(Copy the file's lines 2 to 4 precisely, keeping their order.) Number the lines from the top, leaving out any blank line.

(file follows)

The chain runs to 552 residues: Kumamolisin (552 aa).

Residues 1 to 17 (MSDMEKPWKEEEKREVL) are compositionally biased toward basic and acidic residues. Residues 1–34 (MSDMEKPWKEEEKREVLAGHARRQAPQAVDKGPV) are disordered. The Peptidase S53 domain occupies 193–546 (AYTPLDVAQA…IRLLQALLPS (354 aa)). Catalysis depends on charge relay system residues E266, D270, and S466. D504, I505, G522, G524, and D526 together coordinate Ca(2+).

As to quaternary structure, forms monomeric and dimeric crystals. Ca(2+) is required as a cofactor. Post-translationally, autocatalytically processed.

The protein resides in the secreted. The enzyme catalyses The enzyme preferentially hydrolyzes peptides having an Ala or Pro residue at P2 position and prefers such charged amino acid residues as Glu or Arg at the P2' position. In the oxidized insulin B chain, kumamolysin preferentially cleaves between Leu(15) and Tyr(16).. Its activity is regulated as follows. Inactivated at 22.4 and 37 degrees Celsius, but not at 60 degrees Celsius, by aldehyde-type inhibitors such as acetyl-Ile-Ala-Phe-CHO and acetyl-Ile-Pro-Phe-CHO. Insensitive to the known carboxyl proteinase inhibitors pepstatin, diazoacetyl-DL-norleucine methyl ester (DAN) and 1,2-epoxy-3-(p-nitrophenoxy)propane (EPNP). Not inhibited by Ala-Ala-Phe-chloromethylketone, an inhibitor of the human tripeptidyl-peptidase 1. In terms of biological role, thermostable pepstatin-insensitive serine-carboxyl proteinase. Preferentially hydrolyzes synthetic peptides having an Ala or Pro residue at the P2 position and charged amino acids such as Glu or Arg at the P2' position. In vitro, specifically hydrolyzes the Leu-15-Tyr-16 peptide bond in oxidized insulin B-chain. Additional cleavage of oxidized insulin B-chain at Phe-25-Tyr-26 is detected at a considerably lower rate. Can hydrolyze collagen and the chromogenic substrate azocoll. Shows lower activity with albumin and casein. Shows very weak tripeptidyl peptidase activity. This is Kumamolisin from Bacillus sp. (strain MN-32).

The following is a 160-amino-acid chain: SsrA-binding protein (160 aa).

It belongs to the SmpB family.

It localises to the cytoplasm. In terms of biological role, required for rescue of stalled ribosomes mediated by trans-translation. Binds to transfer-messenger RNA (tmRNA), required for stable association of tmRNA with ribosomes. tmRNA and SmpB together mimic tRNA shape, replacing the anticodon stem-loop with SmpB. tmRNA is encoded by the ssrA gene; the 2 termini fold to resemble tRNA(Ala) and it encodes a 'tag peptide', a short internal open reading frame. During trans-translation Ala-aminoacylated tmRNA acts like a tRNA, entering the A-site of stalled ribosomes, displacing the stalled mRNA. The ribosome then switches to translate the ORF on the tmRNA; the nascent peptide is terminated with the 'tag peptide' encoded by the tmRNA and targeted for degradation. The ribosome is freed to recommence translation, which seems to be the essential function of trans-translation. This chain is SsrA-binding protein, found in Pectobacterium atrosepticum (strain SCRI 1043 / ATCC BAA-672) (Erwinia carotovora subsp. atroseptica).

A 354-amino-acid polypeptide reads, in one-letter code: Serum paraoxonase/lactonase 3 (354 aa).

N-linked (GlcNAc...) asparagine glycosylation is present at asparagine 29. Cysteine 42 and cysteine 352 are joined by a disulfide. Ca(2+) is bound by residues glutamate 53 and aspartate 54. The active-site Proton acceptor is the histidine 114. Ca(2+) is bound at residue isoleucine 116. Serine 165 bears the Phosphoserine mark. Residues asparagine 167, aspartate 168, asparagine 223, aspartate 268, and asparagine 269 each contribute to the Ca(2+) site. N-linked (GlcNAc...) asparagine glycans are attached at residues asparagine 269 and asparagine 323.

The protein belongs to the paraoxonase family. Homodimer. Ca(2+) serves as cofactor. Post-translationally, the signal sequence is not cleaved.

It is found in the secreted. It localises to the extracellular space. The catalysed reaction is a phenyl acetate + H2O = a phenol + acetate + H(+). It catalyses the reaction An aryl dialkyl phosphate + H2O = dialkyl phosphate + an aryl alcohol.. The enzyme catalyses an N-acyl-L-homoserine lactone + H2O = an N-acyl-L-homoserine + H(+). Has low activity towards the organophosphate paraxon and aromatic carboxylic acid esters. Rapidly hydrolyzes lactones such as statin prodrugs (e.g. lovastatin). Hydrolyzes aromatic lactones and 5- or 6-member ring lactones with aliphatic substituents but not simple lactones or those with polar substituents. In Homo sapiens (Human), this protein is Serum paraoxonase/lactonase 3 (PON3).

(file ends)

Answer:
Residues 1 to 17 (MSDMEKPWKEEEKREVL) are compositionally biased toward basic and acidic residues. Residues 1–34 (MSDMEKPWKEEEKREVLAGHARRQAPQAVDKGPV) are disordered. The Peptidase S53 domain occupies 193–546 (AYTPLDVAQA…IRLLQALLPS (354 aa)). Catalysis depends on charge relay system residues E266, D270, and S466. D504, I505, G522, G524, and D526 together coordinate Ca(2+).

As to quaternary structure, forms monomeric and dimeric crystals. Ca(2+) is required as a cofactor. Post-translationally, autocatalytically processed.

The protein resides in the secreted. The enzyme catalyses The enzyme preferentially hydrolyzes peptides having an Ala or Pro residue at P2 position and prefers such charged amino acid residues as Glu or Arg at the P2' position. In the oxidized insulin B chain, kumamolysin preferentially cleaves between Leu(15) and Tyr(16).. Its activity is regulated as follows. Inactivated at 22.4 and 37 degrees Celsius, but not at 60 degrees Celsius, by aldehyde-type inhibitors such as acetyl-Ile-Ala-Phe-CHO and acetyl-Ile-Pro-Phe-CHO. Insensitive to the known carboxyl proteinase inhibitors pepstatin, diazoacetyl-DL-norleucine methyl ester (DAN) and 1,2-epoxy-3-(p-nitrophenoxy)propane (EPNP). Not inhibited by Ala-Ala-Phe-chloromethylketone, an inhibitor of the human tripeptidyl-peptidase 1. In terms of biological role, thermostable pepstatin-insensitive serine-carboxyl proteinase. Preferentially hydrolyzes synthetic peptides having an Ala or Pro residue at the P2 position and charged amino acids such as Glu or Arg at the P2' position. In vitro, specifically hydrolyzes the Leu-15-Tyr-16 peptide bond in oxidized insulin B-chain. Additional cleavage of oxidized insulin B-chain at Phe-25-Tyr-26 is detected at a considerably lower rate. Can hydrolyze collagen and the chromogenic substrate azocoll. Shows lower activity with albumin and casein. Shows very weak tripeptidyl peptidase activity. This is Kumamolisin from Bacillus sp. (strain MN-32).